However, as the parties were warned, “motions for reconsideration . . . cannot be used as an opportunity to reargue facts and theories upon which a court has already ruled, nor as a vehicle for presenting theories or arguments that could have been advanced earlier.” Estate of Gaither ex rel. Gaither v. District of Columbia, 771 F.Supp.2d 5, 10 & n.4 (D.D.C. 2011)) (quoting SEC v. Bilzerian, 729 F.Supp.2d 9, 14 (D.D.C. 2010)) (internal quotation marks omitted); Order Establishing Procedures for Cases Assigned to Judge Colleen Kollar-Kotelly, ECF No. 6, ¶ 13.

         B. Application for Temporary Restraining Order

         Like a preliminary injunction, a temporary restraining order is an extraordinary form of relief. An application for a TRO is analyzed using factors applicable to preliminary injunctive relief. See, e.g., Gordon v. Holder, 632 F.3d 722, 723-24 (D.C. Cir. 2011) (applying preliminary injunction standard to district court decision denying motion for TRO and preliminary injunction); Sibley v. Obama, 810 F.Supp.2d 309, 310 (D.D.C. 2011) (articulating TRO elements based on preliminary injunction case law).

         Preliminary injunctive relief is “an extraordinary remedy that may only be awarded upon a clear showing that the plaintiff is entitled to such relief.” Sherley v. Sebelius, 644 F.3d 388, 392 (D.C. Cir. 2011) (quoting Winter v. Nat. Res. Def. Council, Inc., 555 U.S. 7, 22 (2008)); see also Mazurek v. Armstrong, 520 U.S. 968, 972 (1997) (per curiam) (“[A] preliminary injunction is an extraordinary and drastic remedy, one that should not be granted unless the movant, by a clear showing, carries the burden of persuasion.” (internal quotation marks omitted)). A plaintiff seeking preliminary injunctive relief “must establish [1] that he is likely to succeed on the merits, [2] that he is likely to suffer irreparable harm in the absence of preliminary relief, [3] that the balance of equities tips in his favor, and [4] that an injunction is in the public interest.” A a m e r v. Obama, 742 F.3d 1023, 1038 (D.C. Cir. 2014) (quoting Sherley, 644 F.3d at 392 (quoting Winter, 555 U.S. at 20) (alteration in original; internal quotation marks omitted)). When seeking such relief, “the movant has the burden to show that all four factors, taken together, weigh in favor of the injunction.” Abdullah v. Obama, 753 F.3d 193, 197 (D.C. Cir. 2014) (quoting Davis v. Pension Benefit Guar. Corp., 571 F.3d 1288, 1292 (D.C. Cir. 2009)) (internal quotation marks omitted). “The four factors have typically been evaluated on a ‘sliding scale.'” Davis, 571 F.3d at 1291. Under this sliding-scale framework, “[i]f the movant makes an unusually strong showing on one of the factors, then it does not necessarily have to make as strong a showing on another factor.” Id. at 1291-92.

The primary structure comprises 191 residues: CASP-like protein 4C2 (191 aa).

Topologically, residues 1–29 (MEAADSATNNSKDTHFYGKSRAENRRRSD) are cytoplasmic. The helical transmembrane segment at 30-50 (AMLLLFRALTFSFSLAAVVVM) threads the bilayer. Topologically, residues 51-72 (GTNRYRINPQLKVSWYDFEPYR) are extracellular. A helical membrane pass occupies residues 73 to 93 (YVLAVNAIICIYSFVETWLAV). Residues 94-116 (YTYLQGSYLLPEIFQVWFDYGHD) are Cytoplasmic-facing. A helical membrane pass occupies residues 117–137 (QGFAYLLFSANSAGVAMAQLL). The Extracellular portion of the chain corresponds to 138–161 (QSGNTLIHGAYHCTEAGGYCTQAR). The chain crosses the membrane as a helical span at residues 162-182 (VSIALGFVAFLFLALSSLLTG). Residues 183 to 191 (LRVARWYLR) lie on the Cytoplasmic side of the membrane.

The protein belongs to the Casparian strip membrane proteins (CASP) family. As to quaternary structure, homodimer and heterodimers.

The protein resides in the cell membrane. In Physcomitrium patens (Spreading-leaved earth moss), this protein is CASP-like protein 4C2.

The Court notes that it is not clear whether this Circuit's sliding-scale approach to assessing the four preliminary injunction factors survives the Supreme Court's decision in Winter. See Save Jobs USA v. U.S. Dep't of Homeland Sec., 105 F.Supp.3d 108, 112 (D.D.C. 2015). Several judges on the D.C. Circuit have “read Winter at least to suggest if not to hold ‘that a likelihood of success is an independent, free-standing requirement for a preliminary injunction.'” Sherley, 644 F.3d at 393 (quoting Davis, 571 F.3d at 1296 (Kavanaugh, J., concurring)). However, the D.C. Circuit has yet to hold definitively that Winter has displaced the sliding-scale analysis. See id.; see also Save Jobs USA, 105 F.Supp.3d at 112. In light of this ambiguity, the Court shall consider each of the preliminary injunction factors and shall only evaluate the proper weight to accord the likelihood of success if the Court finds that its relative weight would affect the outcome.

         C. Motion for Leave to Serve Subpoena